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An Optical Coherence Tomography Angiography Study

Karti, Omer, MD*; Zengin, Mehmet Ozgur, MD*; Kerci, Suleyman Gokhan, MD*; Ayhan, Ziya, MD; Kusbeci, Tuncay, MD*

doi: 10.1097/IAE.0000000000002058
Original Study

Purpose: To evaluate the acute effects of caffeine on macular microvasculature using quantitative optical coherence tomography angiography analysis.

Methods: Fifty-two healthy subjects aged 24 to 48 years were randomly divided into 2 groups: a control group, which received placebo, and a study group, which was subjected to caffeine. All participants underwent optical coherence tomography angiography at baseline and 1 hour after 200-mg oral caffeine intake in the study group and after oral placebo in the control group. Macular flow area, macular vessel density, and foveal avascular zone (FAZ) area were analyzed in both the groups.

Results: The study group consisted of 14 men and 12 women with a mean age of 40.6 ± 8.9 years. The mean age of control group was 39.5 ± 9.4 years, which consisted of 13 men and 13 women. Baseline macular flow area, vessel density, and FAZ area measurements of the study and control groups showed no significant difference (P > 0.05). Oral caffeine intake caused a significant reduction in macular flow area (superficial, deep, and choriocapillaris) and vessel density (P < 0.05). However, there was no statistically significant difference in FAZ area after caffeine intake when compared with baseline measurements (P = 0.063).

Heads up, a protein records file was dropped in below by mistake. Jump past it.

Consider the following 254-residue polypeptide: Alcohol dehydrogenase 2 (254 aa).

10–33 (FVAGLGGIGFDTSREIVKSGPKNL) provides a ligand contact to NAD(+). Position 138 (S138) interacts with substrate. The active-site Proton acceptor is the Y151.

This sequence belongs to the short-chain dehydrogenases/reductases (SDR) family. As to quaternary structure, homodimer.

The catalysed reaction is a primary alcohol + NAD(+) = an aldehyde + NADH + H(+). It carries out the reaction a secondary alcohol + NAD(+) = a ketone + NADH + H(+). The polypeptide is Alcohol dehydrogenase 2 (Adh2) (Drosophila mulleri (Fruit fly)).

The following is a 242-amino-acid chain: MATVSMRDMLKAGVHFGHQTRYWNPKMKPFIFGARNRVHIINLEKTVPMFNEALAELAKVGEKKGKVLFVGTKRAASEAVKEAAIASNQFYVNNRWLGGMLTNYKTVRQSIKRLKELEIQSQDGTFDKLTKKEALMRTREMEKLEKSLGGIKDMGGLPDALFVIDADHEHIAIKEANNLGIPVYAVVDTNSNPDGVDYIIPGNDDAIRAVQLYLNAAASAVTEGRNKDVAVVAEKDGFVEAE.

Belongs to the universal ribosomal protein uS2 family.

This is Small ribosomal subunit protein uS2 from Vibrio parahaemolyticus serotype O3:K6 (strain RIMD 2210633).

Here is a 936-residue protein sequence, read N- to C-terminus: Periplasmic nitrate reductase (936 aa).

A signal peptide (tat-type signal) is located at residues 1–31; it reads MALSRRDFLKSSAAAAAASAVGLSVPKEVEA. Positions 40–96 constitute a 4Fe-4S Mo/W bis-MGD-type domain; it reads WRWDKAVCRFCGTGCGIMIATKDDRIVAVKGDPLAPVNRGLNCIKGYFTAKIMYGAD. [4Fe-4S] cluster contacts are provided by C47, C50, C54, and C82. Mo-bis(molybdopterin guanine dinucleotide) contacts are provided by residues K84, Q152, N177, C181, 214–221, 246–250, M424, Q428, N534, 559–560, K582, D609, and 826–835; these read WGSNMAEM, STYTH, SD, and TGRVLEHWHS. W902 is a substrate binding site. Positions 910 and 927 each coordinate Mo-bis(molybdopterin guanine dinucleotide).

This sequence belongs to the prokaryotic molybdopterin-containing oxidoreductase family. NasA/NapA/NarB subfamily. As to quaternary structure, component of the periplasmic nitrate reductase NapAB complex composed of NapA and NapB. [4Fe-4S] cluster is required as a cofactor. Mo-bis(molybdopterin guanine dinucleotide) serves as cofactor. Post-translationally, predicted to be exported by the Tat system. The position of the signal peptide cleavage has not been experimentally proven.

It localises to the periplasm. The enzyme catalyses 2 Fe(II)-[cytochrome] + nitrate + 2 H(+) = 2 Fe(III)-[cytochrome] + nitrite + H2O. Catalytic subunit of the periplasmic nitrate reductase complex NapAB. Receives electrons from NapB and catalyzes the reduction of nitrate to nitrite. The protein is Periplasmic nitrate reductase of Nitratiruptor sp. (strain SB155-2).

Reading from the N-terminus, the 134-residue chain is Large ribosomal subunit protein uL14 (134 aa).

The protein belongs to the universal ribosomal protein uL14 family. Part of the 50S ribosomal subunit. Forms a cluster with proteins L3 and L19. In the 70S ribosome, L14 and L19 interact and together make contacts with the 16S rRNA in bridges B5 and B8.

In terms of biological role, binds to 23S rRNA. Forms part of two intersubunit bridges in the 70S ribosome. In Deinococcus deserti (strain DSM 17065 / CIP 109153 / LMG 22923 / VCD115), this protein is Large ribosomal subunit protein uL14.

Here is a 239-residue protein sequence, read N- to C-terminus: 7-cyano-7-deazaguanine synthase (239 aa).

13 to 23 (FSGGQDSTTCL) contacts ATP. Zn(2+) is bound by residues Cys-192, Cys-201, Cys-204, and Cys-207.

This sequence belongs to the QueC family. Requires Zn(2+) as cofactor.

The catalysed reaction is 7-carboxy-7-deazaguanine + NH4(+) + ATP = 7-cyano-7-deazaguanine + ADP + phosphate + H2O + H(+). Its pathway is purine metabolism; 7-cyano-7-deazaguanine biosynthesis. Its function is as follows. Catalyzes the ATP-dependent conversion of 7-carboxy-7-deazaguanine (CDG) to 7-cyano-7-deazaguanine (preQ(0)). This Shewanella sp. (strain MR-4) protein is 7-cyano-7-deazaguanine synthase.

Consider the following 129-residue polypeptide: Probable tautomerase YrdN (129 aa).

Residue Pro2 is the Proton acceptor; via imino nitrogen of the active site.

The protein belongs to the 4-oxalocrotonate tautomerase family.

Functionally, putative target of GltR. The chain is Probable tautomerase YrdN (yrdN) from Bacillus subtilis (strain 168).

Conclusion: We found a significant decrease in macular flow area (superficial, deep, and choriocapillaris) and vessel density after caffeine intake. Our findings are consistent with previous studies using other techniques. We believe that the results of this preliminary study will be useful in future studies about this topic.

The purpose of this study was to evaluate the acute effect of caffeine on macular microcirculation as measured using optical coherence tomography angiography in healthy subjects. The authors’ randomized placebo-controlled study has demonstrated, for the first time, that caffeine causes decrease in retinal and choriocapillaris microcirculation in healthy subjects. The findings of this preliminary study may be of clinical importance.

*Department of Ophthalmology, İzmir Katip Çelebi University Medical Faculty, Izmir, Turkey; and

Department of Ophthalmology, Dokuz Eylul University, Izmir, Turkey.

Reprint requests: Omer Karti, MD, Department of Ophthalmology, İzmir Katip Çelebi University Medical Faculty, Saim Cikrikci Caddesi No: 59, Bozyaka, İzmir, Turkey; e-mail:

None of the authors has any financial/conflicting interests to disclose.

O. Karti and M. O. Zengin; acquisition of data: O. Karti; analysis and interpretation of data: O. Karti, M. O. Zengin, Z. Ayhan, S. G. Kerci, and T. Kusbeci; article drafting and revising: O. Karti and M. O. Zengin; final approval: O. Karti, M. O. Zengin, and T. Kusbeci.

Patient consent: Obtained.

The study protocol was approved by Bozyaka Training and Research Hospital Institutional Review Board and Ethics Committee, and the research adhered to the tenets of the Declaration of Helsinki.

© 2019 by Ophthalmic Communications Society, Inc.